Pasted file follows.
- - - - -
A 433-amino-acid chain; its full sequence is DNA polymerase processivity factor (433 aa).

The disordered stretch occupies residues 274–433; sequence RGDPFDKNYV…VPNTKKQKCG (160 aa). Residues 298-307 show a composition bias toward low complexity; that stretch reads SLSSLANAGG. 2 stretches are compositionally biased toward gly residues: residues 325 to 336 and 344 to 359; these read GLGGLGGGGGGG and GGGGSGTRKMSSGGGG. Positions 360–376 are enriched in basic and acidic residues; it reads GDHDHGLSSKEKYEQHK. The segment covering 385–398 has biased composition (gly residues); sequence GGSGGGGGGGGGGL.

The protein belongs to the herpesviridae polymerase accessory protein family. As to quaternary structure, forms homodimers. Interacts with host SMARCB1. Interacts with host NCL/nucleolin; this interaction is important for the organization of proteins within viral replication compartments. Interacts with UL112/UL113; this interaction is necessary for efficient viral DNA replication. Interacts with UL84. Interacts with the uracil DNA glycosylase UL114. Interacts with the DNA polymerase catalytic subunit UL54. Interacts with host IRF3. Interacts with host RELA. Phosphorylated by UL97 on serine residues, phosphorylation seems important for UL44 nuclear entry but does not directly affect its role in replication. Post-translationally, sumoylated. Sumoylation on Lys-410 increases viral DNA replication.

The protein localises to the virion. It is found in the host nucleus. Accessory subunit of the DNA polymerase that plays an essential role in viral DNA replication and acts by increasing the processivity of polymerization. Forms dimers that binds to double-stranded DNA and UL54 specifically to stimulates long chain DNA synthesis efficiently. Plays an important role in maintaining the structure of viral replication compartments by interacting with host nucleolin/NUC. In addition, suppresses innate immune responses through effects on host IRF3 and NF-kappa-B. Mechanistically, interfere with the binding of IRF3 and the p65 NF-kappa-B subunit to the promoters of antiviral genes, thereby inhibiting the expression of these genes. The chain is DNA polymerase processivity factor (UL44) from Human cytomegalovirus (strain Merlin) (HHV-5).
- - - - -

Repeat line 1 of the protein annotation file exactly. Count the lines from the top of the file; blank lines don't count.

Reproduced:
A 433-amino-acid chain; its full sequence is DNA polymerase processivity factor (433 aa).